Another Victory for Transitional Homeless Encampments

On March 30, 2015, the Seattle City Council passed a long-overdue ordinance allowing the construction of three new regulated homeless encampments on public and private land.

While fighting for this bill, I also introduced and won support for an amendment allowing the City to consider any plot of land for encampments, not just commercial and industrial zones. Redlining the homeless to areas away from public transportation and social services is unconscionable. By agreeing to study all zones for potential encampment sites, the City Council is finally upholding the principle that we are all residents here, whether we have a roof over our heads or not.

Two years ago, a similar council bill to explore establishing regulated homeless encampments failed by a 4-5 vote. What has changed since then?

Over the last two years, more and more people are fighting back against the corporate control of politics in Seattle.  Part of the groundwork for securing this victory was laid during the budget season last year, where I pushed back against a business as usual budget and won an amendment to provide funding for critical services at encampments.

During the budget process and before this recent victory, hundreds of activists flooded City Hall to demand an end to the inhuman policies that have driven their fellow Seattleites into the cold. This movement put pressure on the Council, forcing elected officials to change their stance and allow safe, regulated homeless encampments to be established.

Tent cities are by no means a lasting solution to the growing need for affordable housing and living-wage jobs. But in the face of a stunning increase in homelessness, they are a necessary measure that the City can no longer afford to ignore. As a whole, this ordinance is only a small step toward bold solutions that address the epidemic of homelessness:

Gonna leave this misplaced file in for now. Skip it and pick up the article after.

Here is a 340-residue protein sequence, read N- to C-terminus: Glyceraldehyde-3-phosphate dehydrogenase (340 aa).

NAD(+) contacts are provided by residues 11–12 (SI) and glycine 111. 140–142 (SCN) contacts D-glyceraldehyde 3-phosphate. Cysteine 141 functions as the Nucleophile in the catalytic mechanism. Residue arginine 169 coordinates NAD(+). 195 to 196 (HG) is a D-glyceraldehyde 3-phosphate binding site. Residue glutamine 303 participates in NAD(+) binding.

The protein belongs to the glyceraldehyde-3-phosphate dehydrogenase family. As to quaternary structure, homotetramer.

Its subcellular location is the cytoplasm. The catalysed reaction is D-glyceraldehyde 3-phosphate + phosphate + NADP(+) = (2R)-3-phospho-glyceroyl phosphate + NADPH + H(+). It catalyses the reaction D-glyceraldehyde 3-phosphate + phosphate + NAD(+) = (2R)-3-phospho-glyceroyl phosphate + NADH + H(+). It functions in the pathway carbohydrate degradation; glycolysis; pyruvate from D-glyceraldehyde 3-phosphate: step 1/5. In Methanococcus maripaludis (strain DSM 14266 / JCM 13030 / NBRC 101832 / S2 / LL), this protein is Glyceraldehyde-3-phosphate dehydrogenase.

We have to fight for affordable housing so fewer people become homeless in the first place. We have to fight for rent control to reign in skyrocketing rents.

  • We need a Bertha-sized investment to build tens of thousands of city owned housing units.
  • We need full funding for human services.
  • We need to expand tenant rights, and ultimately we need to shift the balance of power away from the big developers and landlords who are driving more and more people out of their homes.

Thank you to everyone who fought for this ordinance, including the activists in Nickelsville and Tent City 3, the UW Health Equity Circle, Seattle Pacific University student activists, members of the Church Council of Greater Seattle, the Low Income Housing Institute, SHARE-WHEEL, and so many others. This is yet another example of how when we organize, we can win.

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